The Last Laugh…

One of the things that drives me nuts on facebook groups of magicians is when they get upset about common jokes that audience member have. Things like, “make my wife disappear“, “can you make me lose weight” or whatever. I’m not sure why it drives magicians so crazy to hear this. Sure they hear it … Continue reading “The Last Laugh…”

One of the things that drives me nuts on facebook groups of magicians is when they get upset about common jokes that audience member have. Things like, “make my wife disappear“, “can you make me lose weight” or whatever.


I’m not sure why it drives magicians so crazy to hear this. Sure they hear it all the time, but these are the same magicians that use stock line, which is essentially the same thing these people are doing, but they actually had an original thought (to them). My guess is that the magicians are very insecure and that if someone gets a bigger laugh than them it diminishes their act/show.


A while ago I was having dinner with a pretty successful comedy magician and we were talking about giving away big laughs to audience members. I’m for it, he’s against it. His thinking was that the audience will remember the person onstage getting the laugh, and not consider it your laugh. My thinking is that the show is getting the laugh, and it’s part of the whole show.


The beauty of a live show is anything can happen, and by setting up people from the audience to get big laughs, it feels unplanned. How you respond then counts as well. If you are setting them up for the laugh, then you also know what your response will be. Sometimes your response isn’t a joke, it’s a reaction to their joke, letting the “win”.


David Copperfield used to do a great bit where someone asked him how a trick worked. David told the person, “I could tell you, but I’d have to kill you” and the person form the audience said, “tell my wife!” That’s was a huge laugh, that he’s setting up and giving away. My point is that you should try to not be a selfish performer and let the person get the laugh.

Sucker Tricks are for Sucka’s

In my show I don’t do sucker tricks, and haven’t since I was a kid. A sucker trick is an easy way to get a reaction to a trick. It’s plug and play “comedy” except most people don’t think about what it does beyond the initial reaction. Here’s an example, let’s say you are doing the … Continue reading “Sucker Tricks are for Sucka’s”

In my show I don’t do sucker tricks, and haven’t since I was a kid. A sucker trick is an easy way to get a reaction to a trick. It’s plug and play “comedy” except most people don’t think about what it does beyond the initial reaction.


Here’s an example, let’s say you are doing the Egg Bag and you do the bit where you pretend to put the egg under your armpit, but it’s really somewhere else. For this bit to work you need someone in the audience to yell you how they think you did the trick. Someone has to say, “it’s under your arm”, if they don’t, the bit falls completely flat.


If everything is working correctly, the audience needs to heckle you, and you need to encourage it for the bits to work. Then you do the under the arm bits, and you continue to encourage the audience to heckle you for the next two minutes.


Guess what? You’ve just trained a room full of people to call you out when they think they know how you are doing a trick. This will be a problem later in your show. Is it worth the two minutes of “comedy”? Notice I put quotes around the word comedy, because the audience, isn’t laughing, they are heckling you.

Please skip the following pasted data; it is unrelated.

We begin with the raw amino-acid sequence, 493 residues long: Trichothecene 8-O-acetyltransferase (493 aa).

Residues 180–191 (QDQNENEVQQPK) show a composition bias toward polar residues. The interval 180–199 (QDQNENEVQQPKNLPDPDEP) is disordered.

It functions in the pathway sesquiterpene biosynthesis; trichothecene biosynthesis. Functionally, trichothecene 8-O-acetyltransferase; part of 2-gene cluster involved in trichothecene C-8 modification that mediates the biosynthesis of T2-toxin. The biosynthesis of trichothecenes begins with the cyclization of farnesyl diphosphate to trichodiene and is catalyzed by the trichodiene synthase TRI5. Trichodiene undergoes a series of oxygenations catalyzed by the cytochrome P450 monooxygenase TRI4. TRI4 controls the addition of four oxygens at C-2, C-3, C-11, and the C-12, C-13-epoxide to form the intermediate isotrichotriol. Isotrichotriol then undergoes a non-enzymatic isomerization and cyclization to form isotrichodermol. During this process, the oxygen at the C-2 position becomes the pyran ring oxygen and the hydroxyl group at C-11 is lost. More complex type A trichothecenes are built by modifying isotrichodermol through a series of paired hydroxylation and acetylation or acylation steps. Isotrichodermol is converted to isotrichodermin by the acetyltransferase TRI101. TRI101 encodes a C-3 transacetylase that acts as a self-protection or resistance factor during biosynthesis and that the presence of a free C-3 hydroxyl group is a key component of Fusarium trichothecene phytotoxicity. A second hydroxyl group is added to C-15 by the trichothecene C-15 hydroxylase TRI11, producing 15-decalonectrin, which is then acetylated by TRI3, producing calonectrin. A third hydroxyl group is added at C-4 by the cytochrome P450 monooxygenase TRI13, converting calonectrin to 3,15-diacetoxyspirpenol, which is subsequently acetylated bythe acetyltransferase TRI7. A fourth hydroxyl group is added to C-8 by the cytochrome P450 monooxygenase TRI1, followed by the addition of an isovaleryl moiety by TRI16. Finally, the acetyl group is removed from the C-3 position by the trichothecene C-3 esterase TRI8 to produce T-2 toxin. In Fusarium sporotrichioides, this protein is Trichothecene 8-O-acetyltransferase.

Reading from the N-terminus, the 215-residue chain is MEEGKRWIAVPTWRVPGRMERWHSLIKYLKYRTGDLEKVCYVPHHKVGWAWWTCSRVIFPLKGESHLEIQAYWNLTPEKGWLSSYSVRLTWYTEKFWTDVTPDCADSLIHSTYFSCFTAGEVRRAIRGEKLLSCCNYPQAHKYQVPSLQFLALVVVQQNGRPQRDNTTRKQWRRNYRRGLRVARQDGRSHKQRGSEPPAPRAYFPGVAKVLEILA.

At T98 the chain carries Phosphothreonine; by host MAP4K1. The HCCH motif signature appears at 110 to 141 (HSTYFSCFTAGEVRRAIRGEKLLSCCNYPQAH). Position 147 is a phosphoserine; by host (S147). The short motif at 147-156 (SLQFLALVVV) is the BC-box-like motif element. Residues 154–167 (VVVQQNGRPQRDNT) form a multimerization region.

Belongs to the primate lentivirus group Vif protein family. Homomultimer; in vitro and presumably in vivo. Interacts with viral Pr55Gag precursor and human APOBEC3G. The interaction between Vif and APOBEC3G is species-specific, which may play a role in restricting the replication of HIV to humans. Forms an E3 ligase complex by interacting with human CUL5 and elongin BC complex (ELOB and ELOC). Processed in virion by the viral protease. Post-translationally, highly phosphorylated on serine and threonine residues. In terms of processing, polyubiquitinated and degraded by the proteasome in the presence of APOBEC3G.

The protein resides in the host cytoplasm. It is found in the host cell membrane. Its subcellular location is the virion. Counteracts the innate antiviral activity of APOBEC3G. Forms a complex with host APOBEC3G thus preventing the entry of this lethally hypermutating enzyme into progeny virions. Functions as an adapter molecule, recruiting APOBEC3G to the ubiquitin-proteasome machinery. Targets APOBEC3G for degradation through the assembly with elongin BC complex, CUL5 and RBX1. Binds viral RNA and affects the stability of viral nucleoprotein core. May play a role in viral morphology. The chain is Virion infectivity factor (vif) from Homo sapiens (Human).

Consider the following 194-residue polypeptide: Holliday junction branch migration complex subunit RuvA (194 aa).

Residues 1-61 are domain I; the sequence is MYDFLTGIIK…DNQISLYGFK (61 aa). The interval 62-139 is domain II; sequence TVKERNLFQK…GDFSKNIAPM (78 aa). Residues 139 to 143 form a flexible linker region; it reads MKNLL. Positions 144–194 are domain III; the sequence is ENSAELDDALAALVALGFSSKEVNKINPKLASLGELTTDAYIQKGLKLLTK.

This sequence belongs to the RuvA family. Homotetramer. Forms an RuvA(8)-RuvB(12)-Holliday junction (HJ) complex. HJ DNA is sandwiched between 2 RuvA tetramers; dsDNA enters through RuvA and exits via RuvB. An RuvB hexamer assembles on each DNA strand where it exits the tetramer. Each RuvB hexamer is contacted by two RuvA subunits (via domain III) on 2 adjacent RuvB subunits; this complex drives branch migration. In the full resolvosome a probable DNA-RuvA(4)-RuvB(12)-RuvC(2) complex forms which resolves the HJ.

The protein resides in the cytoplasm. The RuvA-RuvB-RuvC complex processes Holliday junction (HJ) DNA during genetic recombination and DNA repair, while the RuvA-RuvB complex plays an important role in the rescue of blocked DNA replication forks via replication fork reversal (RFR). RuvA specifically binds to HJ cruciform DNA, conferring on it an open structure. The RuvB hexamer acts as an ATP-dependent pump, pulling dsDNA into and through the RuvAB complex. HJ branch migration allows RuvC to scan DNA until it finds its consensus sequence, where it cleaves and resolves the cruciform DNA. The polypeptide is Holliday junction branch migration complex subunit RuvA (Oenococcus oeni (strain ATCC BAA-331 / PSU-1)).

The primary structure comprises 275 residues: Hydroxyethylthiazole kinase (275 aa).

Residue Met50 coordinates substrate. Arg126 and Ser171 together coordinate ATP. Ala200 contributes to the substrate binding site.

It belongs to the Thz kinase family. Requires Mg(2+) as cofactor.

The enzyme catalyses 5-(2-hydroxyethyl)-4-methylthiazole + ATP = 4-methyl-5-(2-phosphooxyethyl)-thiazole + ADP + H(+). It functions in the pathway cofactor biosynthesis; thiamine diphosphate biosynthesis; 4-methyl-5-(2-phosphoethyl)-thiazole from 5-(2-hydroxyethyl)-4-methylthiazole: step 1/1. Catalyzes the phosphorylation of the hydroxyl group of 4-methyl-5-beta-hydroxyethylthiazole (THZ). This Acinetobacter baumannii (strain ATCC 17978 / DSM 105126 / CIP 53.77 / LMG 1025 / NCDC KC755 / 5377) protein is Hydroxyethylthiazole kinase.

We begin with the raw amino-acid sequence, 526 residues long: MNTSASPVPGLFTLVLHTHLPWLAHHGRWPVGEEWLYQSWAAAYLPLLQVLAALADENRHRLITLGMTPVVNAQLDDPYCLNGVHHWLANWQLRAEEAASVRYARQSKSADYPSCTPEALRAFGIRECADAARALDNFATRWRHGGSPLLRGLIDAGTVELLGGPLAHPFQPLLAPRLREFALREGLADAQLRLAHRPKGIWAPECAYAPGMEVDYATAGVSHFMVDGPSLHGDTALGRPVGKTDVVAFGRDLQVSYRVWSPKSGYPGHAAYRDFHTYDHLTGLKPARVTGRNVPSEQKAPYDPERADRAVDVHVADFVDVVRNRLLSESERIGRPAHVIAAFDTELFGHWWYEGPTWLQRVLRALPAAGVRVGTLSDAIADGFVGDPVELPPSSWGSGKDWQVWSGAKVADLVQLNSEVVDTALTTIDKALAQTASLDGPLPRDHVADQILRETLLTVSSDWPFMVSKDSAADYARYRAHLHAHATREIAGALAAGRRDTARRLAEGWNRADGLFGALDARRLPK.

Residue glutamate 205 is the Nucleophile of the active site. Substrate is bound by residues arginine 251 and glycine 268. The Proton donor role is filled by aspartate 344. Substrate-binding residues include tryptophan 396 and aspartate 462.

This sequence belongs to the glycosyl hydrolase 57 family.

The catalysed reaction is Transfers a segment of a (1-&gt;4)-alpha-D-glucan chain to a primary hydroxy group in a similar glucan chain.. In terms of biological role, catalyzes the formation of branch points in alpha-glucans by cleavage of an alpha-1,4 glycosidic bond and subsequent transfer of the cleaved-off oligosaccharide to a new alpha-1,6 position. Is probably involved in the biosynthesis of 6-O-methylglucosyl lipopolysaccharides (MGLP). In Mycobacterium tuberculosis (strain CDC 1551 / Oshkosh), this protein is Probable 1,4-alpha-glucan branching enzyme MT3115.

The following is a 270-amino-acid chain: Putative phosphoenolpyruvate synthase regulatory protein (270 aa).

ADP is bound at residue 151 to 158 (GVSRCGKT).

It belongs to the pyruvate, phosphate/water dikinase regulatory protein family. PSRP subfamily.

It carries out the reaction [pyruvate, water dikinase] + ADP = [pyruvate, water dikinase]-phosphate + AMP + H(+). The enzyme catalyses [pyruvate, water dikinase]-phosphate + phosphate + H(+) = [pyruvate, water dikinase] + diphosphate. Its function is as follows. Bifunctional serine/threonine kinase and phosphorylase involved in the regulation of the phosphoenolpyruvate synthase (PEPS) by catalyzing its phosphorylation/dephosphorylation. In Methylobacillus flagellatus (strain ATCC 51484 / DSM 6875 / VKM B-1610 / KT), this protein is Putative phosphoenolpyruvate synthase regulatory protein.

Before you do a sucker trick, think of the larger implications in your show. Here’s a different example: You are working for an agent at an event. The only watch 2 minutes of your show and it’s when the audience is heckling you and telling you how the trick works. Do you think the agent will think you are worth big bucks on the next gig? Probably not.

Repeat Engagement…

Last night I performed at a gig that I’ve been performing at for something like 17 of the last 20 years.  It’s now getting to the point where people who were kids when I first started doing this gig are bringing their kids to the show!   While I was setting up the show a kid … Continue reading “Repeat Engagement…”

Last night I performed at a gig that I’ve been performing at for something like 17 of the last 20 years.  It’s now getting to the point where people who were kids when I first started doing this gig are bringing their kids to the show!  

While I was setting up the show a kid that was probably 10 years old comes in and asks if I’m the magician.  I tell her “yes“, then she proceeds to start grabbing all of my props.  I tell her, she can look all she wants, but she can’t touch anything.   Her reply was, “why can’t I touch?”  This is not the first time I’ve played this game with a kid, so I simply say, “There’s a lot of breakable things in my show and if anything gets broken before the show I can’t do the show.”  That answer satisfied her and she left.  

I knew she was going to be someone I’d have to keep an eye on during the show. 

Once showtime hit, this girl wouldn’t shut up.  She was playing with some sort of toy, not directly engaged in the show, but constantly yelling out things.  I’m not going to engage with a kid where there is nothing to be gained.  She wasn’t invested in the show and there really wasn’t anywhere to go with what she was saying.   I chose to ignore her.  

Instead, I decided to focus my energy on the kids who where paying attention.  I let them shine brighter than her.   I also played a lot more and the show went over great.  I think the silver lining to having to deal with her, is it made me be more present in the show and to mine for gold a bit deeper and I found it!

So the moral of the story is keep plugging away!